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Alaska Airlines and Ravn Air decisions harm Unalaska

  • Author: Frank Kelty
    | Opinion
  • Updated: November 18, 2019
  • Published November 18, 2019

FILE - This Oct. 17, 2019, file photo shows a commuter airplane that crashed near the airport in a small Alaska community on the Bering Sea in Unalaska, Alaska. The flight crew of the plane that crashed in the remote Alaska community in October, fatally injuring a man, abandoned an initial landing attempt and faced stronger winds on their second try before the plane went off the runway, according to a federal report released Friday, Nov. 15. (Jim Paulin via AP, File)

In a recent letter to the mayor of Unalaska, Alaska Airlines announced that it will cease service to Unalaska through the end of May 2020. In my opinion, this is a terrible way for Alaska Airlines to treat its loyal customers in Unalaska and the neighboring Aleutian Island communities. Local residents, businesses and the seafood industry have spent millions of dollars for Alaska Airlines tickets over the past several years.

Unalaskans have been left with no scheduled air service for the past month, leaving locals scrambling to organize expensive charter flights or having to cancel medical trips and vacations. How can Alaska Airlines justify walking away from its federally certified listed route to this area for another six months? As the preliminary National Transportation Safety Board report clearly stated, it was pilot error that caused the tragic accident on Oct. 17; not the runway, not the Saab 2000, not even the weather!

The Seybert family (former owners of Pen Air) operated the Saab 2000 for five years on this route with no problems. Do think this community is happy with being stuck with the Ravn Dash 8 aircraft? No, we are not happy that the Saab 2000 is not returning to this route. I will remind Alaska Airlines that the Saab 2000, which was thoroughly researched for this route by the Seybert family, was found to be the aircraft best equipped to handle the distance and the Unalaska airport. In my estimation, the Seyberts found the right aircraft. The Saab 2000 takes two hours to Anchorage, with no fuel stops, and it is able to take passengers’ luggage most of the time.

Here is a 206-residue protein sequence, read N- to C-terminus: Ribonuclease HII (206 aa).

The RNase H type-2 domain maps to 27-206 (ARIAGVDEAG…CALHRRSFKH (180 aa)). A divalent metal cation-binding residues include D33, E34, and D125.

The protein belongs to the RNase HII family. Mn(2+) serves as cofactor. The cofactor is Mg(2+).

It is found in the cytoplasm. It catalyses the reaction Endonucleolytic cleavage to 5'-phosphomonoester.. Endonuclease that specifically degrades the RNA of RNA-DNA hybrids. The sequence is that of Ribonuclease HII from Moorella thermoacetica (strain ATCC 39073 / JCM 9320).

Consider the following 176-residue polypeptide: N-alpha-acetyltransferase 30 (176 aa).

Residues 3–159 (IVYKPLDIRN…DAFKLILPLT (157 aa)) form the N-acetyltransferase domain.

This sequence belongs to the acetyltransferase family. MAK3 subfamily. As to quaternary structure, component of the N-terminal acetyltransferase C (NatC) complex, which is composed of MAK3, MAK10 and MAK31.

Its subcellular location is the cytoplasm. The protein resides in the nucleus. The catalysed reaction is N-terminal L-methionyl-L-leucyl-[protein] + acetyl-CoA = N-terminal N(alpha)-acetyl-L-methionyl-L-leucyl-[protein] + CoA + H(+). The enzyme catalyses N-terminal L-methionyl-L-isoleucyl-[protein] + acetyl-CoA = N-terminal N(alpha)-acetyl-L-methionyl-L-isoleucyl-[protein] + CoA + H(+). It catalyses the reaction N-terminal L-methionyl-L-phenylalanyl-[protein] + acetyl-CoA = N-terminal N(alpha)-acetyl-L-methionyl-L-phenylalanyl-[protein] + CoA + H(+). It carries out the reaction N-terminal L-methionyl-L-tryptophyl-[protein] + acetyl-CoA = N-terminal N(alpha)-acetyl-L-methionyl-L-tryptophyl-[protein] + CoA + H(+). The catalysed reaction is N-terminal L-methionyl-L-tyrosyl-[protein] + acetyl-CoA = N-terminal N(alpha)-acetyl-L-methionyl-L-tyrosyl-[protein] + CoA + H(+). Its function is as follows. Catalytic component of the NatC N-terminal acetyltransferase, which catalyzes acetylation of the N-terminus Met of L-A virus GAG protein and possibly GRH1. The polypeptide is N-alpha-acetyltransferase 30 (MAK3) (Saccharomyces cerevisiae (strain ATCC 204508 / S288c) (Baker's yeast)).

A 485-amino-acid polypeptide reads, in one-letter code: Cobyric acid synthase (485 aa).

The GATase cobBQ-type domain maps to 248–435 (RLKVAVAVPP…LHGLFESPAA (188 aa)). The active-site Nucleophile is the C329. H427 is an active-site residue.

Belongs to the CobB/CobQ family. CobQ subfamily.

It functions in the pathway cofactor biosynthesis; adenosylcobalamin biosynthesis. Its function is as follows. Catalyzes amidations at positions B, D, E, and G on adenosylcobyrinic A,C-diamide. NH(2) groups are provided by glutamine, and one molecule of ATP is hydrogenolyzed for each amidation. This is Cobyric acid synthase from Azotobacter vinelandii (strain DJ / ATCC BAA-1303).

Ravn’s Dash 8 aircraft will set air travel to Unalaska back five years, similar to when the Saab 340 was used for this route. Like the Saab 340, the Dash 8 has limited capacity, requires mid-route refueling, and baggage will be limited to one bag or bumped. And because the Unalaska airport operates only in daylight, we can expect flights to be turned back due to late afternoon departures from Anchorage.

With air service now transferred to Ravn, Unalaskans will be burdened with a higher ticket price, estimated at $1,250–$1,300, for a round-trip ticket just to Anchorage. Additionally, with Alaska Airlines’ decision to exclude the Anchorage–Unalaska route from its frequent flyer mileage plan, local residents will be faced with no choice but to pay exorbitant prices for tickets that are already the most expensive in the state at $1,100 round trip! Those Alaska Air miles are critical for families, students and seafood industry folks to be able to afford travel to Anchorage and flights beyond. Is this the right way to treat a community that has been loyal to Alaska Airlines for more than 30 years?